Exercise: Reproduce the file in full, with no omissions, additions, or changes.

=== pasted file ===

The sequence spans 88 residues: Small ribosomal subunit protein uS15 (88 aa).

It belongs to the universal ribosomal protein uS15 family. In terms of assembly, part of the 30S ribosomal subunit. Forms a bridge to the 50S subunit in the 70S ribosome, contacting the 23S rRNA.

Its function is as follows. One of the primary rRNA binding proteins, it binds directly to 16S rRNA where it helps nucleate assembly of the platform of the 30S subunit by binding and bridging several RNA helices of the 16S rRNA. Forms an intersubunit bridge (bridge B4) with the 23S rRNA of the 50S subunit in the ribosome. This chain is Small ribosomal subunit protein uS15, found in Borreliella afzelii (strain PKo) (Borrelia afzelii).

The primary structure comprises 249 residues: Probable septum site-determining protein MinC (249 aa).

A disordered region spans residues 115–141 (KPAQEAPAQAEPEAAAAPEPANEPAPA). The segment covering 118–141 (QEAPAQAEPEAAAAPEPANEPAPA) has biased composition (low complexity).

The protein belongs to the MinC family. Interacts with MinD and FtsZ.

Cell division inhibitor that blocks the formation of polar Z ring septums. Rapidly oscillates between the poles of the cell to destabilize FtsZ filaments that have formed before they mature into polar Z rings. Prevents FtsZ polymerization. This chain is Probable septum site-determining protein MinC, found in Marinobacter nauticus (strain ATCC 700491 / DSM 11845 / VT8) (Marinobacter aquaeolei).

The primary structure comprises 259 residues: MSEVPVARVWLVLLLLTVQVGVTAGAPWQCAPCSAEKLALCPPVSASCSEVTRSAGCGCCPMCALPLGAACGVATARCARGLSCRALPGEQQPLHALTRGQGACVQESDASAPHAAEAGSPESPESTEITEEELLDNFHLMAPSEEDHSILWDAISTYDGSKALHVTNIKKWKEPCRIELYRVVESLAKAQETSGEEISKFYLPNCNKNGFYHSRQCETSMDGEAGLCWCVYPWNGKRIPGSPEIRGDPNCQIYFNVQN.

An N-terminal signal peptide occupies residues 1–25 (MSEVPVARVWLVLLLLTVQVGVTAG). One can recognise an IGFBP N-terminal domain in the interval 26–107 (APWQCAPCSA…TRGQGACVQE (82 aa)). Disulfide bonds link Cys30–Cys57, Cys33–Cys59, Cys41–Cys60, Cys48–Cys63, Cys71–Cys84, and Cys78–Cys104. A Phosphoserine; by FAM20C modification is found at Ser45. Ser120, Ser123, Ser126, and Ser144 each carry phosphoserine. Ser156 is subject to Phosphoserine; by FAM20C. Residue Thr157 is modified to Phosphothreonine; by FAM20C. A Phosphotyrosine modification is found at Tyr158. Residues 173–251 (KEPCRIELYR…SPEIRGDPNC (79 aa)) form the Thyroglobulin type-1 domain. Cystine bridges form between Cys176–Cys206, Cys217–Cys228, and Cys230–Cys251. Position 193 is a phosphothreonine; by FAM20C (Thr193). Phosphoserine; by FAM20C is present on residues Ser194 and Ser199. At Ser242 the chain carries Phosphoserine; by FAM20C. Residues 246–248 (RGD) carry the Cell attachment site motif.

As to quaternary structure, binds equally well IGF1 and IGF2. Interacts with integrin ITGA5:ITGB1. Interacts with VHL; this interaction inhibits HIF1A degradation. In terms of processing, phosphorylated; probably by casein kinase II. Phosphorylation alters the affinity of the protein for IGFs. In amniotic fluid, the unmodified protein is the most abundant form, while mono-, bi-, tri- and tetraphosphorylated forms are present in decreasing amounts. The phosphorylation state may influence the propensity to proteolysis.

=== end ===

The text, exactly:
The sequence spans 88 residues: Small ribosomal subunit protein uS15 (88 aa).

It belongs to the universal ribosomal protein uS15 family. In terms of assembly, part of the 30S ribosomal subunit. Forms a bridge to the 50S subunit in the 70S ribosome, contacting the 23S rRNA.

Its function is as follows. One of the primary rRNA binding proteins, it binds directly to 16S rRNA where it helps nucleate assembly of the platform of the 30S subunit by binding and bridging several RNA helices of the 16S rRNA. Forms an intersubunit bridge (bridge B4) with the 23S rRNA of the 50S subunit in the ribosome. This chain is Small ribosomal subunit protein uS15, found in Borreliella afzelii (strain PKo) (Borrelia afzelii).

The primary structure comprises 249 residues: Probable septum site-determining protein MinC (249 aa).

A disordered region spans residues 115–141 (KPAQEAPAQAEPEAAAAPEPANEPAPA). The segment covering 118–141 (QEAPAQAEPEAAAAPEPANEPAPA) has biased composition (low complexity).

The protein belongs to the MinC family. Interacts with MinD and FtsZ.

Cell division inhibitor that blocks the formation of polar Z ring septums. Rapidly oscillates between the poles of the cell to destabilize FtsZ filaments that have formed before they mature into polar Z rings. Prevents FtsZ polymerization. This chain is Probable septum site-determining protein MinC, found in Marinobacter nauticus (strain ATCC 700491 / DSM 11845 / VT8) (Marinobacter aquaeolei).

The primary structure comprises 259 residues: MSEVPVARVWLVLLLLTVQVGVTAGAPWQCAPCSAEKLALCPPVSASCSEVTRSAGCGCCPMCALPLGAACGVATARCARGLSCRALPGEQQPLHALTRGQGACVQESDASAPHAAEAGSPESPESTEITEEELLDNFHLMAPSEEDHSILWDAISTYDGSKALHVTNIKKWKEPCRIELYRVVESLAKAQETSGEEISKFYLPNCNKNGFYHSRQCETSMDGEAGLCWCVYPWNGKRIPGSPEIRGDPNCQIYFNVQN.

An N-terminal signal peptide occupies residues 1–25 (MSEVPVARVWLVLLLLTVQVGVTAG). One can recognise an IGFBP N-terminal domain in the interval 26–107 (APWQCAPCSA…TRGQGACVQE (82 aa)). Disulfide bonds link Cys30–Cys57, Cys33–Cys59, Cys41–Cys60, Cys48–Cys63, Cys71–Cys84, and Cys78–Cys104. A Phosphoserine; by FAM20C modification is found at Ser45. Ser120, Ser123, Ser126, and Ser144 each carry phosphoserine. Ser156 is subject to Phosphoserine; by FAM20C. Residue Thr157 is modified to Phosphothreonine; by FAM20C. A Phosphotyrosine modification is found at Tyr158. Residues 173–251 (KEPCRIELYR…SPEIRGDPNC (79 aa)) form the Thyroglobulin type-1 domain. Cystine bridges form between Cys176–Cys206, Cys217–Cys228, and Cys230–Cys251. Position 193 is a phosphothreonine; by FAM20C (Thr193). Phosphoserine; by FAM20C is present on residues Ser194 and Ser199. At Ser242 the chain carries Phosphoserine; by FAM20C. Residues 246–248 (RGD) carry the Cell attachment site motif.

As to quaternary structure, binds equally well IGF1 and IGF2. Interacts with integrin ITGA5:ITGB1. Interacts with VHL; this interaction inhibits HIF1A degradation. In terms of processing, phosphorylated; probably by casein kinase II. Phosphorylation alters the affinity of the protein for IGFs. In amniotic fluid, the unmodified protein is the most abundant form, while mono-, bi-, tri- and tetraphosphorylated forms are present in decreasing amounts. The phosphorylation state may influence the propensity to proteolysis.